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Op-ed

Obama's visit won't change Cuba's reality: expert

Xinhua News Agency | Wed,2016-03-23

U.S. President Barack Obama's historic visit to Cuba has not produced concrete results as Havana has made it clear that it won't change its political system for the sake of normal relations with Washington, an expert has told Xinhua.

Obama called for further engagement with Cuba despite "profound differences" on issues like democracy and human rights, and said that Washington will not decide the fate of this Caribbean country.

Obama's reconciliatory statement is in sharp contrast with Washington's long history of hostility toward Cuba, international relations professor Luis Suarez told Xinhua.

"This visit has not modified the reality of Cuba because our government decides along with the people what is best for the common interests," said the expert.

Suarez, nonetheless, highlighted Obama's "positive step" to normalize relations with its Cold War foe, a decision that will leave a legacy for him.

"There is clear message from the White House to start a new day in its relations with Cuba and make this process irreversible," the political analyst said.

Both nations seem to have respect and political will to strengthen cooperation and there are prospects for continued improvement of ties although there is still a major barrier.

"The blockade is still a huge barrier that limits our economic relations with the U.S. and ... Obama has issued various executive orders to ease travel and trade restrictions on Cuba," said the expert.

Obama has said the embargo should end, while Republican-controlled Congress has refused to budge, arguing that Washington is giving up too much to Havana with too little in return.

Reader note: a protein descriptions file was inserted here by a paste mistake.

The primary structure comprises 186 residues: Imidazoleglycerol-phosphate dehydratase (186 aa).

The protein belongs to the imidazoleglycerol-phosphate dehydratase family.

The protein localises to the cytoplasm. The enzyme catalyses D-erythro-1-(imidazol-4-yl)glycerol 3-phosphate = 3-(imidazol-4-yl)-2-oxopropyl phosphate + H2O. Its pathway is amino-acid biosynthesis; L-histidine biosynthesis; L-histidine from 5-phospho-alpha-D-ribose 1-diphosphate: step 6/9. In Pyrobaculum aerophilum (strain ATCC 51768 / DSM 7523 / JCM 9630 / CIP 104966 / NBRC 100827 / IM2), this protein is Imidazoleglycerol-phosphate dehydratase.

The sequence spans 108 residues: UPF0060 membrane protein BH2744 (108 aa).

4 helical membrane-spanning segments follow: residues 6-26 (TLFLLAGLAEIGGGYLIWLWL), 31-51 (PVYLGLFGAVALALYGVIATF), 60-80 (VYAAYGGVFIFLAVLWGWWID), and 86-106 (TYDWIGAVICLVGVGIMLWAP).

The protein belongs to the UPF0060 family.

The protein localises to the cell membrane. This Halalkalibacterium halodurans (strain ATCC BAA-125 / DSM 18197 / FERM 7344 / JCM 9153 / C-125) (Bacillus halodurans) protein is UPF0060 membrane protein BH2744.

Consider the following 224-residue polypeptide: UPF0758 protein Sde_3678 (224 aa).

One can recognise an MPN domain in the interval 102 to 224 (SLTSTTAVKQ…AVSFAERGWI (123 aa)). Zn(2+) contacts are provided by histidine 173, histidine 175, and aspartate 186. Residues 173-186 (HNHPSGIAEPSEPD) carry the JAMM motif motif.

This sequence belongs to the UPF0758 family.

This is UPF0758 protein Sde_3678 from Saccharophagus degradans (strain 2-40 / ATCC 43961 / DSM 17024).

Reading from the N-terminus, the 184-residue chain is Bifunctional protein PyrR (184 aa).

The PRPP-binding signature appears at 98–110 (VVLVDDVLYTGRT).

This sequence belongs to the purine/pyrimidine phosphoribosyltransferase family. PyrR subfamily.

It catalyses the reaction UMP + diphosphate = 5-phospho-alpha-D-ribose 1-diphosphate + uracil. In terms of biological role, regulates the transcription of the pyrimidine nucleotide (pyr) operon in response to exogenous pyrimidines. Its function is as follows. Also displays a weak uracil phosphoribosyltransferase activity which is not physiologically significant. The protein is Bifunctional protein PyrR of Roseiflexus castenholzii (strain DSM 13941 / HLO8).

Around 70 percent of Cubans have lived their lifetime with the embargo in effect and it is definitely a hot topic among Cubans.

Suarez appreciated Obama's Tuesday remarks about Cuban people, especially the younger generation.

"The U.S. president had a clear intention of selling the American dream to Cubans as a possible way of life and that many of our nation's troubles could be solved with the help of the United States," said Suarez.

At the same time, Obama added, there has to be an evaluation within the American society of its perception of Cuba and its economic and social changes.

Suarez also commended the leaders for their positive attitudes toward the differences and their willingness to move things forward.

"There are profound differences in topics like human rights, democracy, the economic and social system of each nation, and there is total knowledge of that by Cuban and U.S. authorities," he said.

Obama said the goal of his administration's engagement with Cuba is to advance the common interests of their countries and improve the lives of the Cuban people, particularly those in the emerging private sector.

Suarez said the strategy by Washington to place the private sector as the center of its economic engagement with Cuba is part of a plan to make them main actors of change from within the society toward a free market economy.

There is a total correlation between Washington's recent measures of easing trade and travel restrictions and its intentions to favor the private sector after years of failed policies to topple the Cuban government, he said.

"Cuba has not changed because of Obama's visit. However there is hope that some of the country's economic problems related to more than 50 years of hostility with the U.S. can start to disappear with greater cooperation in areas of mutual interests," he added.

Bringing down a bridge is easy, while rebuilding one after more than half a century of hostility is a demanding task. 

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